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    Is Ranavirus Behind Frog Population Declines?
    By News Staff | July 9th 2014 12:35 PM | Print | E-mail | Track Comments

    In some parts of the world, amphibian numbers are in decline. Activists are quick to blame everything from fracking to pesticides for reduced numbers of some frogs, but scientists have linked it to an emerging fungal disease called chytridiomycosis.

    New research from the National Institute for Mathematical and Biological Synthesis (NIMBioS) findss that another pathogen, ranavirus, may also contribute. In a series of mathematical models, researchers showed that ranavirus, which causes severe hemorrhage of internal organs in frogs, could cause extinction of isolated populations of wood frogs if they are exposed to the virus every few years, a scenario that has been documented in wild populations.

    The most widely distributed amphibian species in North America, wood frogs have been shown to be highly susceptible to ranavirus infection, particularly as tadpoles. But little research has been done into how ranavirus affects frogs at all stages of their life cycle– from egg to hatchling to tadpole to metamorph, the stage when they emerge as frogs. Little is also known about how the infection could hasten extinction in entire populations.




    Dead and dying wood frog tadpoles showing skin shedding and hemorrhages in their well-developed legs and around their throats, from a pond in Brunswick, ME, in June 2013 where an estimated more than 200,000 tadpoles died in less than 24 hours. In the study, extinction was most likely to occur when the tadpole was exposed to ranavirus at frequent intervals in small populations. Credit: Nathaniel Wheelwright

    The study investigates the effect of ranavirus on the entire life cycle of wood frogs in demographically isolated populations, where there is no movement of frogs into the population from surrounding areas.

    The study used mathematical simulations based on long-term data sets from wild populations of wood frogs in eastern United States and laboratory data on the effects of ranavirus. It determined that the life stage during which a frog was exposed to ranavirus was one of the most important factors in determining extinction and declines.

    Extinction was most likely to occur when the tadpole or metamorph was exposed to ranavirus at frequent intervals in small populations. Under the worst-case scenario, extinction could occur in as quickly as five years with exposure every year and 25-44 years with exposure every two years.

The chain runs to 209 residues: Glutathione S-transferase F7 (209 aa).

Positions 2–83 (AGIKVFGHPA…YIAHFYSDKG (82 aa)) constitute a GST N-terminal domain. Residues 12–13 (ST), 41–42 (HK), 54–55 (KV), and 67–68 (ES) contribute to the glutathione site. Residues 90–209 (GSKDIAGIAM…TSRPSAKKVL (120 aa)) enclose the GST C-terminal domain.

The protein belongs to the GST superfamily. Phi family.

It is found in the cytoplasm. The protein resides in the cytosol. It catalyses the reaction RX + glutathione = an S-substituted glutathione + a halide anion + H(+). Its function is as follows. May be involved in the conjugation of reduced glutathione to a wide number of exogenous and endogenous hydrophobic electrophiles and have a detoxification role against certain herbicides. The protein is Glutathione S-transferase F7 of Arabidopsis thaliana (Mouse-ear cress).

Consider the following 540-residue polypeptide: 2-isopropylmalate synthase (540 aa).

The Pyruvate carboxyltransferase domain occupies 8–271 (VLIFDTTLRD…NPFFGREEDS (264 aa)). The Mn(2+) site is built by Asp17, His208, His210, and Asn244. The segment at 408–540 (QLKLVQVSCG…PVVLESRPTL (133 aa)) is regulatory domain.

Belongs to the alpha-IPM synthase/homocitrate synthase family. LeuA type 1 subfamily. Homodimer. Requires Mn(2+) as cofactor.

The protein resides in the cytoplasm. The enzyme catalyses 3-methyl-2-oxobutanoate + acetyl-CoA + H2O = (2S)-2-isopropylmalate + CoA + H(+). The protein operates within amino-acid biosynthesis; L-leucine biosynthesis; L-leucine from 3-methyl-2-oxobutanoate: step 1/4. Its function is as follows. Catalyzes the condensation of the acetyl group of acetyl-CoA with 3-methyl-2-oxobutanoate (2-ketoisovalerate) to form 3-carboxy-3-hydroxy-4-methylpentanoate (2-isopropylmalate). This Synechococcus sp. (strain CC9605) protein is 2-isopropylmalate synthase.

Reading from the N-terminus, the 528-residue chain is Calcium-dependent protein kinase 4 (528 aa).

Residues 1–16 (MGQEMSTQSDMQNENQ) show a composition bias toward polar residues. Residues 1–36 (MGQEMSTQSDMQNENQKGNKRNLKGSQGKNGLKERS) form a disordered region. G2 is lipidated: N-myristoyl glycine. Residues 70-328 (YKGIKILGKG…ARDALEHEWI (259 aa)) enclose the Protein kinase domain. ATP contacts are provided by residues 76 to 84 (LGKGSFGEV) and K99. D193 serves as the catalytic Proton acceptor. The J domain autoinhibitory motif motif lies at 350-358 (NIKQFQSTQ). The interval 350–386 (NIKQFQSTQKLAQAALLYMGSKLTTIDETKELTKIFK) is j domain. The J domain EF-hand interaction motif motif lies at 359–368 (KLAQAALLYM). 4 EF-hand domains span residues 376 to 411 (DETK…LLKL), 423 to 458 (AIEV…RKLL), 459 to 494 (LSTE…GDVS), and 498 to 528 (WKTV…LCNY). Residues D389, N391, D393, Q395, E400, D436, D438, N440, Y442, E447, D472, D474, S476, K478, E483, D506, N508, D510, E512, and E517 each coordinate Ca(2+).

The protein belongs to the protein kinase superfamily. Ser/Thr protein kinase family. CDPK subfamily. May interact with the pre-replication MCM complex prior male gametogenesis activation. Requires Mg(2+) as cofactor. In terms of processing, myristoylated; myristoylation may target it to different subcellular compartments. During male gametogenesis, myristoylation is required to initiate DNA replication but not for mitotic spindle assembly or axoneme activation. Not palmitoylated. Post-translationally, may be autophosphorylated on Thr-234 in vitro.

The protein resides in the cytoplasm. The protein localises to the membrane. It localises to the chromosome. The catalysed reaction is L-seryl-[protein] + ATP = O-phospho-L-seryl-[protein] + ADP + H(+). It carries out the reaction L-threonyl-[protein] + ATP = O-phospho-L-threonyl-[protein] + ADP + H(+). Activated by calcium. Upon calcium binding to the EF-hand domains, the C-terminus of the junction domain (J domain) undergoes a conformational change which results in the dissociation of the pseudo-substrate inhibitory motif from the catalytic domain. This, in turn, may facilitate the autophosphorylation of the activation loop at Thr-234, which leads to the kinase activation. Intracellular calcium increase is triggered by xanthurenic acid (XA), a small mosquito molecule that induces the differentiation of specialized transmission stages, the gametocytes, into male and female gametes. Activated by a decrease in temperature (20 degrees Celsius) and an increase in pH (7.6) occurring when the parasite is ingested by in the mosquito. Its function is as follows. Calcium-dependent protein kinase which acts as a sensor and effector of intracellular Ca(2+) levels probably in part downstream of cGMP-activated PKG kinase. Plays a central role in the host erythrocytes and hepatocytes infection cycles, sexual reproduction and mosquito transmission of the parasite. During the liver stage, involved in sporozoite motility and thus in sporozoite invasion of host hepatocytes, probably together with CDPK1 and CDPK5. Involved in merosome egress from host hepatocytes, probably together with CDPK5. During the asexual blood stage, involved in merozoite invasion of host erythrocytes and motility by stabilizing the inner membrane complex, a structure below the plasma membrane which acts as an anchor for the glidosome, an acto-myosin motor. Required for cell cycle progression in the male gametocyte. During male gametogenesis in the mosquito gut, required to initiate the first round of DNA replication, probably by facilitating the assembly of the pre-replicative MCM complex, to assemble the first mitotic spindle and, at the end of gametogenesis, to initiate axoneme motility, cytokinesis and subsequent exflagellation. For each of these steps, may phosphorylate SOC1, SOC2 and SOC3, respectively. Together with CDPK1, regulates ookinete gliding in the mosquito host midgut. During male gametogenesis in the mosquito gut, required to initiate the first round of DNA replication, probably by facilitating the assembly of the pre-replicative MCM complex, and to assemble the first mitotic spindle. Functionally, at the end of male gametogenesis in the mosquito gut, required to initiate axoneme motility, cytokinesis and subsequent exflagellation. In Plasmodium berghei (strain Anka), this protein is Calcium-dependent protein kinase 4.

Ranavirus infection could contribute to extinction of wood frogs in populations that are demographically isolated. Credit: Thomas Brown

    The egg stage had a 57 percent survival rate when exposed to ranavirus, which was high enough to prevent extinction. Scientists speculate that eggs have a greater survival rate than other stages because they are protected by a thick gelatinous membrane that may serve as a structural barrier or contain anti-viral properties.

    "Just as the chytrid fungus has decimated frog populations, the results of our study suggest that ranavirus infection too could contribute to extinction of amphibian populations that are demographically isolated," said lead author and NIMBioS postdoctoral fellow Julia Earl.

    Amphibians are already considered the most imperiled of vertebrates, and a third of amphibians are threatened or endangered, according to the International Union for Conservation of Nature, the main international body that assesses the conservation status of species.

    Disease may be playing a role in amphibians' extinction. Since the 1990s, chytridiomycosis, which has been called the worst disease affecting vertebrate animals in recorded history, has caused massive die-offs and species extinctions across the world, particularly in Australia, the Caribbean, and North, Central, and South America.

    Ranavirus infections in amphibians have been known since the 1960s, but it wasn't until the 1980s when they were associated with large-scale mortality and disease.

    Once exposed to ranavirus, in susceptible species like wood frogs, mortality can be as quick as three days. Transmission can occur through water, direct contact and when tadpoles scavenge other dead and infected frogs. There is no cure or treatment for the disease.



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